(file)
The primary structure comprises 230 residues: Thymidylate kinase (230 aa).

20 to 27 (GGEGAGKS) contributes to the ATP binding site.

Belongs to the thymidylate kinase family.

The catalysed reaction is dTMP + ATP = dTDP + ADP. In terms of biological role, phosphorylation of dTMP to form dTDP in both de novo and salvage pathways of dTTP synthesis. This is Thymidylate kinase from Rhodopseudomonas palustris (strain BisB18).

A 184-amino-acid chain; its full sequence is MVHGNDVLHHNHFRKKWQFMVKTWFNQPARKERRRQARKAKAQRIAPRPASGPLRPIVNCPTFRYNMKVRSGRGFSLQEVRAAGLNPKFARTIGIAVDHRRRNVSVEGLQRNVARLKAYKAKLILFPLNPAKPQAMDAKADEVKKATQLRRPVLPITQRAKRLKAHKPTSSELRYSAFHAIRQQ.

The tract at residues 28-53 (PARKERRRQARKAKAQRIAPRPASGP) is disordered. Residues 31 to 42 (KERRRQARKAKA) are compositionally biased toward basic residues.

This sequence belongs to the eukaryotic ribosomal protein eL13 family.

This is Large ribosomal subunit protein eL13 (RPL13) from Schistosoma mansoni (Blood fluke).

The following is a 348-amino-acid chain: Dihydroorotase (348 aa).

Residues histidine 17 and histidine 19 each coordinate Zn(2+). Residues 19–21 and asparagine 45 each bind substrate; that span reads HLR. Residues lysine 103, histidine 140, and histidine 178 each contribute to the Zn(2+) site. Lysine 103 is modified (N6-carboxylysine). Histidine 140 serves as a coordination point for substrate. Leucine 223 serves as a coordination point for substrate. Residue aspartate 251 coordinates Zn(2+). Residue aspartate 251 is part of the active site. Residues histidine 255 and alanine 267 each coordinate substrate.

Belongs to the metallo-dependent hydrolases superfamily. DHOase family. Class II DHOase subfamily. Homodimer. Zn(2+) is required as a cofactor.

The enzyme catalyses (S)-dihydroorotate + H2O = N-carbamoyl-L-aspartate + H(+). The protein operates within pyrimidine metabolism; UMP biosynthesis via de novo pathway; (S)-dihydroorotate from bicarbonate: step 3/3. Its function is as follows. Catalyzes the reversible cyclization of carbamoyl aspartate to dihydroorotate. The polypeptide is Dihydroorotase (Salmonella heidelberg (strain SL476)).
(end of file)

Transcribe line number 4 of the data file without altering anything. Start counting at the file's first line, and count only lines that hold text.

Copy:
The catalysed reaction is dTMP + ATP = dTDP + ADP. In terms of biological role, phosphorylation of dTMP to form dTDP in both de novo and salvage pathways of dTTP synthesis. This is Thymidylate kinase from Rhodopseudomonas palustris (strain BisB18).